Why Higher Australian House Prices, Lead to Higher Social Tensions

This morning QANTAS announced a $252 million loss for the six months to 31 December and said it would shed 5,000 jobs over the next few years as it tries to cut costs to regain profitability.

Alan Joyce has one of the toughest corporate gigs in Australia. Airlines, especially ones operating in Australia, are high cost…and capital intensive. You constantly need to invest in fleet capacity, and your competitors are often foreign owned entities with access to cheap fuel and a preference for gaining market share over profitability.

QANTAS hasn’t paid a dividend since 2009, yet it still struggles to generate positive cashflow after taking into account its investment needs. Its only option is to keep cutting costs. So another 5,000 jobs will soon evaporate from the Aussie economy. That should be good for Australian house prices

Meanwhile, residential construction is not responding to higher house prices, as we’re sure the RBA thought it would. Data released yesterday by the Australian Bureau of statistics showed that the total value of construction work performed over the December quarter fell by 1% on a seasonally adjusted basis.

The value of residential construction was down 1.7% over the quarter and 1% over the year, indicating that the RBA’s significant rate cuts have done bugger-all to boost housing construction. Not that the RBA will admit to such helplessness. They probably think they just need to cut rates further.

It just goes to show there are deep structural flaws in the Australian housing market, both on the supply and the demand side. Gross supply side constraints and constant stimulation on the demand side have led to a market that no longer responds to simple economic signals.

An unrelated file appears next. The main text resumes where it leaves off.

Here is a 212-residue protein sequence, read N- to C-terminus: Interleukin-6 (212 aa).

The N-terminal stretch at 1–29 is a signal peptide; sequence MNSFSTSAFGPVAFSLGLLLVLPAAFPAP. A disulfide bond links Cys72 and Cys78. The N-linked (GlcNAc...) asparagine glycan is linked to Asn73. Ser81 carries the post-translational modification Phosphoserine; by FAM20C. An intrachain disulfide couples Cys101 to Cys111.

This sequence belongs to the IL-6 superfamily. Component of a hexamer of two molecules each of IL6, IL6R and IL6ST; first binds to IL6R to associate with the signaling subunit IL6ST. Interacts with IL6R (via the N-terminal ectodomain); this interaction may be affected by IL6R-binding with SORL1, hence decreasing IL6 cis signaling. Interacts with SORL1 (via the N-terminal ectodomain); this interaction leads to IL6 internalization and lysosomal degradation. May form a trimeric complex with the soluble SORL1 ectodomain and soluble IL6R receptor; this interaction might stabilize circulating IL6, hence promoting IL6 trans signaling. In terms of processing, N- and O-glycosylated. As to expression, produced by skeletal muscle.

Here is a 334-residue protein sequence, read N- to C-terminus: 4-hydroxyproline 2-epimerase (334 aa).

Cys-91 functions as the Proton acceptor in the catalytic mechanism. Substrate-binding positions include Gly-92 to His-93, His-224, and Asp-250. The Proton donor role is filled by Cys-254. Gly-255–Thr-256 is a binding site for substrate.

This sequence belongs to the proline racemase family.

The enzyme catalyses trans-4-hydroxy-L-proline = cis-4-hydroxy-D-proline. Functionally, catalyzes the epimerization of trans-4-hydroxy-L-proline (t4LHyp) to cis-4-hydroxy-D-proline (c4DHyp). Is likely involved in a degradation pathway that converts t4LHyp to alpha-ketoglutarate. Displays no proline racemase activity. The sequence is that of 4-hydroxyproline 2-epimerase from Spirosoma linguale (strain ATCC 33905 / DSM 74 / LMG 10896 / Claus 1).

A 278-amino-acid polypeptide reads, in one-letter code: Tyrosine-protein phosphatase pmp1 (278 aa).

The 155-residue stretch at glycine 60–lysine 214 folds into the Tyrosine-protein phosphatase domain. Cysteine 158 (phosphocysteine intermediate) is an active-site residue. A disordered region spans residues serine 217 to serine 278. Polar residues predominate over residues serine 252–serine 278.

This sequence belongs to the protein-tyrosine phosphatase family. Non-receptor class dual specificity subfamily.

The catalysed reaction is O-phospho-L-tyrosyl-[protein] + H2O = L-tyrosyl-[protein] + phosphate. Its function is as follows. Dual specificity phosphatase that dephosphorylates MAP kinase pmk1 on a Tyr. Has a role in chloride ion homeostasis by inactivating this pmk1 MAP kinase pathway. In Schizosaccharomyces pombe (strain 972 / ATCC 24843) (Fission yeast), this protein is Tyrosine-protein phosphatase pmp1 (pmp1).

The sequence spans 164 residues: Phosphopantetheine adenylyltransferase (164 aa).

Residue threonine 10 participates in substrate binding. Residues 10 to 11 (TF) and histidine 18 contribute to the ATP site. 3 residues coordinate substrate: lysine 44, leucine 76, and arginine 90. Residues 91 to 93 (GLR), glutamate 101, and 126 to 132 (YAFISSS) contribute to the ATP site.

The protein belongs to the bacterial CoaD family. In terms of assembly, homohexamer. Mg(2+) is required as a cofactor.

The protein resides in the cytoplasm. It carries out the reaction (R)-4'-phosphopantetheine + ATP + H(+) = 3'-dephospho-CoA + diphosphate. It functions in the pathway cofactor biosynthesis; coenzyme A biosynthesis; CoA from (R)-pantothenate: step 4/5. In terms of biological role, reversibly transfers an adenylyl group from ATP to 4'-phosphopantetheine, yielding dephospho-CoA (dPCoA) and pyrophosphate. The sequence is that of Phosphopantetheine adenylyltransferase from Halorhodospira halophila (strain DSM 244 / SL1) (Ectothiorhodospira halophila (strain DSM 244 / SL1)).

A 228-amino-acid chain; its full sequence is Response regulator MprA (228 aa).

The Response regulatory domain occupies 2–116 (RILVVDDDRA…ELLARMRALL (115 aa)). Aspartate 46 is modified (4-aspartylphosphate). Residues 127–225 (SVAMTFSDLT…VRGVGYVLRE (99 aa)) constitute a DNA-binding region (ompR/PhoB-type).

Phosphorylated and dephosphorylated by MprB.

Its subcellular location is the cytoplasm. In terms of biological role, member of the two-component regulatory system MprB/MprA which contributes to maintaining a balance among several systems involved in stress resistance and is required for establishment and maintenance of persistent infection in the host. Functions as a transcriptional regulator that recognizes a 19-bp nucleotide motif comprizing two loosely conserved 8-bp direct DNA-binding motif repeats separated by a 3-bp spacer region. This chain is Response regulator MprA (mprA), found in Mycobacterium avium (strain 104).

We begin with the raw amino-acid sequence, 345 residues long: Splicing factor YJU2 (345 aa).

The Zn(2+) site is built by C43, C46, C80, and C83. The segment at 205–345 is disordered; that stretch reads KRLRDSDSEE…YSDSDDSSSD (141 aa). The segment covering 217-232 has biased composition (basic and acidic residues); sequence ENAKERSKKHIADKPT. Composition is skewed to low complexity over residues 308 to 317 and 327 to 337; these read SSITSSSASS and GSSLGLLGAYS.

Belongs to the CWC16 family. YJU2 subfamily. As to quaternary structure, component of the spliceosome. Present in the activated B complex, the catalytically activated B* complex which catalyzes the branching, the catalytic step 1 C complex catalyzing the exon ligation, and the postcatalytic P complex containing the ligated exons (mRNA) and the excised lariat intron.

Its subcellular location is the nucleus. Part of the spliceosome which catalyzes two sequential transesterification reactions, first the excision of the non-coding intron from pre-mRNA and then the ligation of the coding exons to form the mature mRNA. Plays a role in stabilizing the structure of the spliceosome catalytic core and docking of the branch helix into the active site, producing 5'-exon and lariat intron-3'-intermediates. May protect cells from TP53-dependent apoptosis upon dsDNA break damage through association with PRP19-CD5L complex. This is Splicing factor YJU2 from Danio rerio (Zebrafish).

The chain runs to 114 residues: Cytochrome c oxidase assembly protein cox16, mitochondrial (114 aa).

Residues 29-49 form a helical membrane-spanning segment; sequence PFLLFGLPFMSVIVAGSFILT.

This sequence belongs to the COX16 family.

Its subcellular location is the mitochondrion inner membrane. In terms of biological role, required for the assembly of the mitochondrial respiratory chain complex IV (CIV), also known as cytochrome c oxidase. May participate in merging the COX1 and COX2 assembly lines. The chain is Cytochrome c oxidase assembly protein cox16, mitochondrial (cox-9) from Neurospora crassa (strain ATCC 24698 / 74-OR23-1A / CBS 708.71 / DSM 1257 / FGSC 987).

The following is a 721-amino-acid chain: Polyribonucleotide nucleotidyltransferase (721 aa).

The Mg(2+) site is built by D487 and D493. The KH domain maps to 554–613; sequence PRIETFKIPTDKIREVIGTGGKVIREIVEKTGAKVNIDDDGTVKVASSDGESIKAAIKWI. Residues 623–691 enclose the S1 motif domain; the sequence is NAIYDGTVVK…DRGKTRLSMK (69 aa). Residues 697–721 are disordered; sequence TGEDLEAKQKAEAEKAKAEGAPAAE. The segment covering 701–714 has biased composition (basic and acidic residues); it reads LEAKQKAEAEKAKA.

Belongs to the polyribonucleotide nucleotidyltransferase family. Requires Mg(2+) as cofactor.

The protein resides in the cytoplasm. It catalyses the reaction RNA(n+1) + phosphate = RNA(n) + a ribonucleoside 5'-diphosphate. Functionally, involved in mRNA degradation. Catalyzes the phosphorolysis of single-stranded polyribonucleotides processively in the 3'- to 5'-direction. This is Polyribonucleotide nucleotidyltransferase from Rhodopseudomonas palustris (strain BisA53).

Higher prices should lead to more supply. But not in Australia. They just lead to higher prices…which eventually leads to rising social tensions as cashed-up baby boomers leverage past property gains to add to their investment portfolios, outbidding youngsters in the process.

Oh well, just another result of easy money taken to extremes.


Greg Canavan+
for Markets and Money

Join Markets and Money on Google+

Greg Canavan
Greg Canavan is a contributing Editor of Markets and Money and is the foremost authority for retail investors on value investing in Australia. He is a former head of Australasian Research for an Australian asset-management group and has been a regular guest on CNBC, Sky Business’s The Perrett Report and Lateline Business. Greg is also the editor of Crisis & Opportunity, an investment publication designed to help investors profit from companies and stocks that are undervalued on the market. To follow Greg's financial world view more closely you can subscribe to Markets and Money for free here. If you’re already a Markets and Money subscriber, then we recommend you also join him on Google+. It's where he shares investment research, commentary and ideas that he can't always fit into his regular Markets and Money emails. For more on Greg go here.

Leave a Reply

2 Comments on "Why Higher Australian House Prices, Lead to Higher Social Tensions"

Notify of
Sort by:   newest | oldest | most voted

People are insane paying for houses that you can pick up in the US for 5-10 times less.

Housing boom advocates say that the Australian economy is so amazing and everyone lives close to the beach so the that justifies a price 5-10 times more, even though wages are only 1.5-2 times higher than most G20 countries.

If this bubble doesn’t burst in the next 2-3 years I am moving to Thailand, I can retire at 30. Screw those cashed up baby-boomers, they are ignorant and think the only way is up. That’s how the GFC started.


Still haven’t got it. Australians are not driving up house prices, it’s the unrestricted foreign buying that’s responsible. Especially the Chinese buying.

Do take a walk at street level in the better suburbs if the big cities, and better still, have some conversation with real estate agents

Letters will be edited for clarity, punctuation, spelling and length. Abusive or off-topic comments will not be posted. We will not post all comments.
If you would prefer to email the editor, you can do so by sending an email to letters@dailyreckoning.com.au